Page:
Foley resigns from Congress amid questions about e-mails to former male page
Friday, September 29th 2006, 3:38 pm
News On 6
WASHINGTON (AP) _ Rep. Mark Foley, R-Fla., resigned from Congress on Friday, effective immediately, in the wake of questions about e-mails he wrote a former teenage male page.
``I am deeply sorry and I apologize for letting down my family and the people of Florida I have had the privilege to represent,'' he said in a statement issued by his office.
The two-sentence statement did not refer to the e-mails and gave no reason for Foley's decision to abruptly abandon a flourishing career in Congress.
Foley, 52, had been a shoo-in for a new term until the e-mail correspondence surfaced in recent days.
His resignation comes less than six weeks before the elections and further complicates the political landscape for Republicans, who are fighting to retain control of Congress. Democrats need to win a net of 15 Republican seats to regain the power they lost in 1994.
Florida Republicans planned to meet as soon as Monday to name a replacement in Foley's district, which President Bush won with 55 percent in 2004 and now is in play for November.
Campaign aides had previously acknowledged that the Republican congressman e-mailed the former Capitol page five times, but had said there was nothing inappropriate about the exchange. The page was 16 at the time of the e-mail correspondence.
Foley, who represents an area around Palm Beach County, e-mailed the page in August 2005. The page had worked for Rep. Rodney Alexander, R-La., and Foley asked him how he was doing after Hurricane Katrina and what he wanted for his birthday. The congressman also asked the boy to send a photo of himself, according to excerpts of the e-mails that were originally released by ABC News.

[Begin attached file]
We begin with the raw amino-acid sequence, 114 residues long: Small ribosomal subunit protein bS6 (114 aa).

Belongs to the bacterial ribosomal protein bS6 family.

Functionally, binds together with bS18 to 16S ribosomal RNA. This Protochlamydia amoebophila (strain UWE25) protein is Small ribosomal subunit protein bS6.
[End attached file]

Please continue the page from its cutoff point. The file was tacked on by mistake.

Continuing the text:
Foley's aides initially blamed Democratic rival Tim Mahoney and Democrats with attempting to smear the congressman before the election.
The e-mails were posted Friday on Citizens for Responsibility and Ethics in Washington's Web site after ABC News reported their existence. The group asked the House Committee on Standards of Official Conduct to investigate the exchange Foley had with the boy, who served as a page for Rep. Rodney Alexander, R-La.
``The House of Representatives has an obligation to protect the teenagers who come to Congress to learn about the legislative process,'' the group wrote, adding that the committee, ``must investigate any allegation that a page has been subjected to sexual advances by members of the House.''
In 2003, Foley faced questions about his sexual orientation as he prepared to run for Sen. Bob Graham's seat. At a news conference in May of that year, he said he would not comment on rumors he was gay. He later decided not to seek the Senate seat to care for his parents.
According to the CREW posting, the boy e-mailed a colleague in Alexander's office about Foley's e-mails, saying, ``This freaked me out.'' On the request for a photo, the boy repeated the word ``sick'' 13 times.
He said Foley asked for his e-mail when the boy gave him a thank you card. The boy also said Foley wrote that he e-mailed another page.